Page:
Cumberland, Maryland (Industry)
at the South Mechanic Street plant was over 450. Branch offices were in large cities in Pennsylvania, Maryland, West Virginia and Ohio. Each branch had its own manager. The business of the firm was conducted by Thomas Footer, president; Harry Footer, secretary and treasurer; and by Joseph Footer, vice president. On July 9, 1908, in the window display at the Liberty Street store, Footer's Dye Works showed an elaborate creation by the famous "Worth" of Paris. The gown was of blue satin, embroidered in gold. During the current week, Footer's received shipments of work to be done from Alaska, Cuba, Manila, and the Philippine Islands. In 1917, a reorganization of Footer's Dye Works took place. Thomas B. Finan was president and active in the management of the business. At this time (1917) the company employed 600 people, had twenty branch offices, and had now the largest and most modern plant of its kind in the United States. The week of June 20, 1925 was open house at Footer's Dye Works when several hundred visited the plant. At this time Footer's was cleaning a tremendous number of uniforms of the Army and Navy, including 500,000 white sailor suits which were being cleaned and bleached. Two railroad tank cars of white benzine were used daily. At the present time Footer's Cleaners is in operation in Laurel, Maryland, but not of the original Footer family.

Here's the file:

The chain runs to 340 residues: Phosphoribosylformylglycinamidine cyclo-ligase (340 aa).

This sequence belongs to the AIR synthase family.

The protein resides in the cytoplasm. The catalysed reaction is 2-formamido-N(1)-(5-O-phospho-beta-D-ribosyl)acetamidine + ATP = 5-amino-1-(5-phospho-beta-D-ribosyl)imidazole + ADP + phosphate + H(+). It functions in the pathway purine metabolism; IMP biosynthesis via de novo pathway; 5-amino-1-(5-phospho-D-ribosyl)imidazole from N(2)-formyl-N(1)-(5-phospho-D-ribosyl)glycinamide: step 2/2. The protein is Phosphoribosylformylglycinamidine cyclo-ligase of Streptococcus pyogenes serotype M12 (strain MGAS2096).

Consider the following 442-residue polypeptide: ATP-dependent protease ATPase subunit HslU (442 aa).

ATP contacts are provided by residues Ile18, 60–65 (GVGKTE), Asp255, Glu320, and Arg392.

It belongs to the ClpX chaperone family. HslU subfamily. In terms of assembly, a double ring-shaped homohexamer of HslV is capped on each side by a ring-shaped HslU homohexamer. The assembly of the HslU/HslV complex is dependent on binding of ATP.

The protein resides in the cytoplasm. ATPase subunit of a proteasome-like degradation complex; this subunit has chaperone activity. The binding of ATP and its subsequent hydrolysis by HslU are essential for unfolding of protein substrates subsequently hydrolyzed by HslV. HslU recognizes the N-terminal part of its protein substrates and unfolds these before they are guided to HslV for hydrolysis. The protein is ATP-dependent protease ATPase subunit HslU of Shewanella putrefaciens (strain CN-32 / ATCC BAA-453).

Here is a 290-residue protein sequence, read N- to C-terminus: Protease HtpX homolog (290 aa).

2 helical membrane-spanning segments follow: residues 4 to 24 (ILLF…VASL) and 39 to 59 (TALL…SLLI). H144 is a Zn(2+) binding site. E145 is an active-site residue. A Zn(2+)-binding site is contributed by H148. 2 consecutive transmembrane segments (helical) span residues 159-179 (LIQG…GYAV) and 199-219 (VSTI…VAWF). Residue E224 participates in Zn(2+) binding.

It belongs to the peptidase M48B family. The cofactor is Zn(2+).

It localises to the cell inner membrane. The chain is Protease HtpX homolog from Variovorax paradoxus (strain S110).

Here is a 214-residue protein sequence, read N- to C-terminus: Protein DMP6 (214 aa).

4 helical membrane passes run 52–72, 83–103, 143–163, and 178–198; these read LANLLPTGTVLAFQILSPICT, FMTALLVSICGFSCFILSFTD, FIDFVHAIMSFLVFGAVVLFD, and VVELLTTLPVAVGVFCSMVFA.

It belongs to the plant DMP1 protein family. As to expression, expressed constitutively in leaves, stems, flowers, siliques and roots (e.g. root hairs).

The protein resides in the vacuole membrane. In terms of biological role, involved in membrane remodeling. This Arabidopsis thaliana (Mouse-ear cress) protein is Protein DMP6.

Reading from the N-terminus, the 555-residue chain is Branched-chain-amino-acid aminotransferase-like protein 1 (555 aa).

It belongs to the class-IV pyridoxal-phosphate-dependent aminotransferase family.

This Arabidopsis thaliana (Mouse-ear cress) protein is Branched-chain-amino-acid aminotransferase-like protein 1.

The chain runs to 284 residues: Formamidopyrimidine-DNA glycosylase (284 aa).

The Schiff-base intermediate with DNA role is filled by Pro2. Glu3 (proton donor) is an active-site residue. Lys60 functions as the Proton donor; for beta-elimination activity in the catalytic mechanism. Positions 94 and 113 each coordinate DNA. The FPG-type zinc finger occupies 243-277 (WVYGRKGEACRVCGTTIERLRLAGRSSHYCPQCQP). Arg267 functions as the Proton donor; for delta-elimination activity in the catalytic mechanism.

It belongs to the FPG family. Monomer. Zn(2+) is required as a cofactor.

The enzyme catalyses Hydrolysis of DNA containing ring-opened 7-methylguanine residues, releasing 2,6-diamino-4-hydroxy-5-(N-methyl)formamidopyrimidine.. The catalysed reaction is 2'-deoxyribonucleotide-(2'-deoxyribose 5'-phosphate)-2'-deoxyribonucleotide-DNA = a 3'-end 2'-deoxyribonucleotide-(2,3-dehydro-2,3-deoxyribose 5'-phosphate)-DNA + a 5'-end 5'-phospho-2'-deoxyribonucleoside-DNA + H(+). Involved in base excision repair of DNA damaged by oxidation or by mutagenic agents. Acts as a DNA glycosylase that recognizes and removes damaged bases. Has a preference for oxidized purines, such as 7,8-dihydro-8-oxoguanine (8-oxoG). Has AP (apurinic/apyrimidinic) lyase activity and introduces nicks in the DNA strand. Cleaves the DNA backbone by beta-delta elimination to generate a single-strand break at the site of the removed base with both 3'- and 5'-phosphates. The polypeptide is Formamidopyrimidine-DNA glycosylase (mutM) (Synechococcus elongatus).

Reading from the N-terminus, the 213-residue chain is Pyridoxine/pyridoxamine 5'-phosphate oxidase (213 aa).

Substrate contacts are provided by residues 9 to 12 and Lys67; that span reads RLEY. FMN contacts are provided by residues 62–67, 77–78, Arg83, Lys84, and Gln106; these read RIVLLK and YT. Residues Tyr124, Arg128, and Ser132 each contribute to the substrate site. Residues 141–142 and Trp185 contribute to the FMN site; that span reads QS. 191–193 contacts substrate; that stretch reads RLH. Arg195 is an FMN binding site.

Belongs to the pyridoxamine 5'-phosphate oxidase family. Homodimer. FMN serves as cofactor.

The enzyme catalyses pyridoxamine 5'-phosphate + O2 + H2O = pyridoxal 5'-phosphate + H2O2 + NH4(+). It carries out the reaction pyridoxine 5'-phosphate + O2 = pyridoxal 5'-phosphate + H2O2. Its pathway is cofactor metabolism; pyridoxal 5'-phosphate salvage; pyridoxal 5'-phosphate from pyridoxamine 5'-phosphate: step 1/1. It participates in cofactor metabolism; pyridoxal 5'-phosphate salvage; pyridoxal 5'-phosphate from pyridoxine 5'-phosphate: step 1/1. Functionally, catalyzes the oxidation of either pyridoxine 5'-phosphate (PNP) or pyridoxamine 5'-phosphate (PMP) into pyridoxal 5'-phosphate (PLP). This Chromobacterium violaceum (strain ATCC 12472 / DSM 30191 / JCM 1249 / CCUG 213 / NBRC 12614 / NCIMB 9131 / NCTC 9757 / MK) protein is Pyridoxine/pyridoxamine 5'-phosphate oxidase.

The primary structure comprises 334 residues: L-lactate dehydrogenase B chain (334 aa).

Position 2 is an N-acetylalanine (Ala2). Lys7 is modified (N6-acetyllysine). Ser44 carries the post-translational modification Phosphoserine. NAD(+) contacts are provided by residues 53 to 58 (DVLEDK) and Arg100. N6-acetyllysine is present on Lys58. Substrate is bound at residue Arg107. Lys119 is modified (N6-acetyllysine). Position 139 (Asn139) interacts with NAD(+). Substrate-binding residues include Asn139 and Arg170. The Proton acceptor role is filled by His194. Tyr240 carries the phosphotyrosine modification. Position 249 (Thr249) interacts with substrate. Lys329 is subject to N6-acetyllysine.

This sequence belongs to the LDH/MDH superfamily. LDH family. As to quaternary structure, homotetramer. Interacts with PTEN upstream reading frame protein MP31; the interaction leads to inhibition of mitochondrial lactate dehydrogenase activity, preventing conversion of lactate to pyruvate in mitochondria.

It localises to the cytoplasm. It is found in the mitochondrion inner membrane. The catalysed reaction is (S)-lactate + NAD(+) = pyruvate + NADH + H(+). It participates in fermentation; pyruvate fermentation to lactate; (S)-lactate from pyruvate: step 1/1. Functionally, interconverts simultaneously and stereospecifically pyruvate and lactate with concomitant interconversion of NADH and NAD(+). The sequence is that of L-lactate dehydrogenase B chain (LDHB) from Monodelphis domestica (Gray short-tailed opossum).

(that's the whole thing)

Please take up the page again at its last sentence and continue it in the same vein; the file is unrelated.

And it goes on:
5. Where was the box factory located in Cumberland? When did it operate?
Fulcher Perry Smith entered the lumber industry in 1912. Upon his graduation from Princeton University he took employment with the Cherry Lumber Company in Locust Grove, just west of Cumberland. His responsibility was to inspect and buy cherry lumber for the mill operation. They manufactured
Miller, Herman J.
Mayor and Council, City of Cumberland
27 x 20 cms
Cumberland (Md.), history
Cumberland (Md.), 1700-1976